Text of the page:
Thomas Pickering served as US ambassador to El Salvador, India, Israel, Jordan, Nigeria, Russia and the United Nations. In 1997, President Bill Clinton appointed him undersecretary for political affairs, the third-highest post at the State Department.
“I received the award of a research scholar under the Fulbright Program in 1954,” Pickering said. “As I pursued a career as a foreign service officer and applying what I did learn—particularly at the Fulbright in Australia—I think I was able to make a significant contribution over a number of years to American foreign policy.”
Yoko Kamikawa, a 1988 Fulbright student from Japan, is now serving for the third time as Japan’s minister of justice. After earning a degree in international relations from Tokyo University, she came to the United States on a Fulbright scholarship to earn a master’s in public administration from Harvard’s Kennedy School of Government. She went on to serve as minister for gender equality and social affairs in the cabinets of two Japanese presidents, Shinzo Abe and Yasuo Fukuda.
“Being able to experience such precious opportunities through the Fulbright Program inspired me to become a politician,” Kamikawa said. “After completing the Fulbright Program, I became a member of parliament in Japan, and since then I have led competitive political campaigns for nearly 20 years. As a Fulbright scholar, I was able to learn first-hand what it takes for societies to achieve multi-cultural co-existence.”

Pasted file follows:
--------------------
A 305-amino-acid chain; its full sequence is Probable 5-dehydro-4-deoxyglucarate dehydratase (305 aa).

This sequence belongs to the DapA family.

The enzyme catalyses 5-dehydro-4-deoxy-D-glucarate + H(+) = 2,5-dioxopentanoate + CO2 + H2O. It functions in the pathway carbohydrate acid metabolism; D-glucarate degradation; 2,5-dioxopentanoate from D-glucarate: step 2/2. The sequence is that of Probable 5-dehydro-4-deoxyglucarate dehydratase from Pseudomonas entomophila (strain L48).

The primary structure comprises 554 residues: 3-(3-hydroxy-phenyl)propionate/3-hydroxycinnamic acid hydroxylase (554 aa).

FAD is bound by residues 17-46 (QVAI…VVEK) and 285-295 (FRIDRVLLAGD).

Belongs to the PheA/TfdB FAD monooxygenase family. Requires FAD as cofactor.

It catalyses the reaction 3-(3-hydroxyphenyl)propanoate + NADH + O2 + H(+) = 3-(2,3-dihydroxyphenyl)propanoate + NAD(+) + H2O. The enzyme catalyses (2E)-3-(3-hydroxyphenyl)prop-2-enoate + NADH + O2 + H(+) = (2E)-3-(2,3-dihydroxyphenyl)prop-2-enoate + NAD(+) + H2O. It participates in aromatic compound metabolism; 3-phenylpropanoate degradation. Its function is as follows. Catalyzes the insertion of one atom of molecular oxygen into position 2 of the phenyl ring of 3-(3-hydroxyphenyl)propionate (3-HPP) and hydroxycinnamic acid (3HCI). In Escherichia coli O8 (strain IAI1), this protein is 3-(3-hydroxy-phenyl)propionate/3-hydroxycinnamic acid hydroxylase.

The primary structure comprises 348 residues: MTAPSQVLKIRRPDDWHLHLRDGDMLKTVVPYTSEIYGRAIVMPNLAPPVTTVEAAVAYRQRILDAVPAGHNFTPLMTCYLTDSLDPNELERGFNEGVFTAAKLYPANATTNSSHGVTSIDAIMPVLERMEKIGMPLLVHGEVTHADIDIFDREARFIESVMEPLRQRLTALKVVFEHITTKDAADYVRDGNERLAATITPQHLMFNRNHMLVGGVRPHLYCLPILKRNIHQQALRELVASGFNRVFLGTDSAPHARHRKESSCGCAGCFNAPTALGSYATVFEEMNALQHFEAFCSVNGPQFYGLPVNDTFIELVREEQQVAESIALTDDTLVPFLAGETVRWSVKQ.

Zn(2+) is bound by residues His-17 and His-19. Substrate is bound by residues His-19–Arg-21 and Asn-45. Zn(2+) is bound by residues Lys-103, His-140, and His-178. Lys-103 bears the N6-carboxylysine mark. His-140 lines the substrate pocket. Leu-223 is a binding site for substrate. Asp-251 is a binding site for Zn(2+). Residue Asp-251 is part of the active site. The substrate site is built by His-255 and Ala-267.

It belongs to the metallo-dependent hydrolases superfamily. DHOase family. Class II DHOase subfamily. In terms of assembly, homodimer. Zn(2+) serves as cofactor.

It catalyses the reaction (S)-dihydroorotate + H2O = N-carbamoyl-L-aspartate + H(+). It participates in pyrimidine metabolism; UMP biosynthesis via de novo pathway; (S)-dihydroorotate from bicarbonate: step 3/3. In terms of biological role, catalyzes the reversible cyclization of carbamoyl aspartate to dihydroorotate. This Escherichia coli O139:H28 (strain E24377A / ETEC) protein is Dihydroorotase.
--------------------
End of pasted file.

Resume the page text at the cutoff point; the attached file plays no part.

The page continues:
Other Fulbrighters who went on to notable careers in diplomacy include Spanish Foreign Minister Javier Solana (1966 alumni, University of Virginia), US journalist Na Eng (1999 alumni, Zimbabwe) and noted US economist Austan Goolsbee (2007 alumni, London School of Economics).
“The goal of a public servant is to serve the public and to serve the greater good. My experience with the Fulbright Program personally opened multiple doors and they set the stage for when I was working in a public service role,” said Goolsbee, who chaired President Barack Obama’s Council of Economic Advisers before returning to the University of Chicago to teach economics. “The moment that I served in the government was a pretty awful moment for the economy. I felt like absolutely, if there’s ever going to be a moment to try to serve the public, itd be during that crisis. I tried to always give the president the honest truth, wherever it was needed.”